Joan Lee: Stan Lee's Wife Convinced Him Not To Quit Comic Books In 1960, Leading To Birth Of Marvel Universe

Joan Lee: Stan Lee’s Wife Convinced Him Not To Quit Comic Books In 1960s, Leading To Birth Of Marvel Universe

Joan Lee had a word of advice for husband Stan Lee when he was depressed and ready to quit the comic book industry — try writing just one more story that you really like.

Stan heeded his wife’s advice, and from there spawned the Marvel Age that brought iconic characters like Spider-Man, Daredevil, and The Incredible Hulk.

Joan Lee died on Thursday in Los Angeles at the age of 93, prompting an outpouring of condolences and remembrances for the woman by the Marvel Comics legend’s side through 69 years of marriage. Joan Lee had suffered a stroke earlier in the year and had been hospitalized, the Hollywood Report noted.

The former British hat model was more than just a devoted partner to Stan Lee, but also served as his inspiration for some of the most popular comic book characters of all time.

In the early 1960s, Stan Lee and his wife were living in New York while he worked for Timely/Atlas Comics, which was the forerunner to Marvel Comics. The comic book industry was coming down from a post-WWII peak and being overtaken by war movies and science fiction, the Hollywood Reporter noted.

Stan Lee had grown depressed at his career — he had originally wanted to be a novelist, the Hollywood Reporter noted — and was ready to quit. That’s when his wife gave him some advice.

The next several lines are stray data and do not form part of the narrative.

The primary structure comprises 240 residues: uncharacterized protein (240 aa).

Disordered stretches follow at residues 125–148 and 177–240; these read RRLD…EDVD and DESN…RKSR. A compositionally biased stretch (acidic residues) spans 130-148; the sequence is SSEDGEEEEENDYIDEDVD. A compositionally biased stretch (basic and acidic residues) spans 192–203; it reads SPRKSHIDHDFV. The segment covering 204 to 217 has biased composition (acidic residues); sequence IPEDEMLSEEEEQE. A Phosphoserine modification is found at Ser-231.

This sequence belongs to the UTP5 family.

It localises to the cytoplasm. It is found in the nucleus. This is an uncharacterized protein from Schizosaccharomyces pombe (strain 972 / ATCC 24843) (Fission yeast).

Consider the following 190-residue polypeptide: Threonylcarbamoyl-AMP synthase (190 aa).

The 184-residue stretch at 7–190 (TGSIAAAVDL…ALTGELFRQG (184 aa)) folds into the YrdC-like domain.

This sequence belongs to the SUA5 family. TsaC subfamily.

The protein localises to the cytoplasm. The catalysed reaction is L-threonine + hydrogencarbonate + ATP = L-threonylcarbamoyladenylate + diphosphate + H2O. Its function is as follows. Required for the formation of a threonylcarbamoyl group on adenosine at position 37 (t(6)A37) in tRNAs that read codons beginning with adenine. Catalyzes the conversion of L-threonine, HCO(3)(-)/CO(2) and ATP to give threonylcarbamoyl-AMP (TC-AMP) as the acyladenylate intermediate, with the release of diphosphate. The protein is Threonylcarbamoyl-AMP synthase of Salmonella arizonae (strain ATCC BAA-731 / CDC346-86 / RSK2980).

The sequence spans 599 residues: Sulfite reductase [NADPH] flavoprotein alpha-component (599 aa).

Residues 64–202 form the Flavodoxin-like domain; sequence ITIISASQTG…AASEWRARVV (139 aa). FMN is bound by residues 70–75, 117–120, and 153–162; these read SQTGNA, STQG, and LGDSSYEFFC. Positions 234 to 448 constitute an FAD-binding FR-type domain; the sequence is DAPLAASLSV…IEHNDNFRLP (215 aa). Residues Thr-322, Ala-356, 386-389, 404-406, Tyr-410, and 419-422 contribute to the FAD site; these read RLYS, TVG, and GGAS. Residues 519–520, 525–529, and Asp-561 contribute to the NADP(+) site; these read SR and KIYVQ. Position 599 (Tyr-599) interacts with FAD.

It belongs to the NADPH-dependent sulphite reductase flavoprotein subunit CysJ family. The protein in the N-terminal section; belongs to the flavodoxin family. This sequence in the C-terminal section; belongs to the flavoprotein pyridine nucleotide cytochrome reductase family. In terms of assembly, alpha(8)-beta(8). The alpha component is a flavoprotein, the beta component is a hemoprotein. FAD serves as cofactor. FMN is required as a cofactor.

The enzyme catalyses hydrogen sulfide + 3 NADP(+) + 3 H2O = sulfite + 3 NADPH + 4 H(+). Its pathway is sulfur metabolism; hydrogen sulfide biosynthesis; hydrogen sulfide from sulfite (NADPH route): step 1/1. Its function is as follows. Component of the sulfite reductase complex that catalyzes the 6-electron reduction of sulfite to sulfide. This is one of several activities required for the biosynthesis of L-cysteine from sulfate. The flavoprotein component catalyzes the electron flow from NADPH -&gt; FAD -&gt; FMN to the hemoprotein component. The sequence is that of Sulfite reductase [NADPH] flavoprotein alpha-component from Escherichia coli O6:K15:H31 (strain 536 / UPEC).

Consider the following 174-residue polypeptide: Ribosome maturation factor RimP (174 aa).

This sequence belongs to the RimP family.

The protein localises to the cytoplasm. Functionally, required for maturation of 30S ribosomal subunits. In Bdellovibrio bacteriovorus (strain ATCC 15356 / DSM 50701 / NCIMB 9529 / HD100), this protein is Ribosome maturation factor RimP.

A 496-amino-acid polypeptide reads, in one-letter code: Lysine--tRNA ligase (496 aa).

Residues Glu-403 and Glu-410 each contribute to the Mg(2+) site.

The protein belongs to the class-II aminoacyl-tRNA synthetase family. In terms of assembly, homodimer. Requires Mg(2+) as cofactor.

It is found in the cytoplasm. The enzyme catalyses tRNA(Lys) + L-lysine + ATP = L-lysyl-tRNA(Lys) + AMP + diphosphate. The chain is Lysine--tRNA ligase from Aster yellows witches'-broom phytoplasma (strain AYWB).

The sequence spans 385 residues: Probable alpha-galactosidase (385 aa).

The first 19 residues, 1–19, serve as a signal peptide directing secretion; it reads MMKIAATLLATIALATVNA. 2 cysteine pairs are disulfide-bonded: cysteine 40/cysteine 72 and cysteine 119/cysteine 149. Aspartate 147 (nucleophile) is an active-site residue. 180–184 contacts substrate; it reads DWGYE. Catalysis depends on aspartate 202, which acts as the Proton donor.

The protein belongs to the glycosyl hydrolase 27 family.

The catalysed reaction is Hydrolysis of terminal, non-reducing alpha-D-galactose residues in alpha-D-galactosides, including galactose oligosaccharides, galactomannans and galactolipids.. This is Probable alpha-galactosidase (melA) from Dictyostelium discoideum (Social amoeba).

“Before you quit,” Joan suggested, “why don’t you write one comic you are proud of?” So Stan Lee and partner Jack Kirby came up with a new band of flawed superheroes known as The Fantastic Four, which sparked a creative period in which Lee and Kirby developed an entire universe of real and flawed heroes — the Marvel Universe.
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As the Hollywood Reporter noted, Joan Lee’s advice turned into what today is a powerhouse of comic books, movies, video games, and much more.

“Over the next half-dozen years — The Marvel Age, it has been called — great characters poured out of Lee’s imagination, all flawed in some way — Spider-Man (teen geek), Daredevil (blind hero), Hulk (anger issues), X-Men (hated for their differences). Lee’s superheroes lived in a real world — the Avengers’ Mansion was on Fifth Avenue, the X-Men’s school in Westchester County, N.Y. And they occupied a shared universe — Spider-Man auditioned for the Fantastic Four, the Thing played poker with Nick Fury. Lee pioneered geek fandom, addressing readers as friends and peppering stories with insider winks.”

Joan Lee continued to play a major role in the Marvel Universe as the heroes moved from the comic book pages to television. As ET Online reported, Joan voiced several characters on animated Marvel shows during the 1990s, including the voice of Madame Web in Spider-Man. She also made a cameo in the 2016 movie X-Men: Apocalypse.

Joan Lee’s words of inspiration ended up being quite lucrative to Stan Lee and Marvel Studios. As ComicBook noted, the collective Marvel Cinematic Universe has generated $11 billion in box office revenue, a total that grows significantly with each release.

[Featured Image by Mark Mainz/Getty Images]

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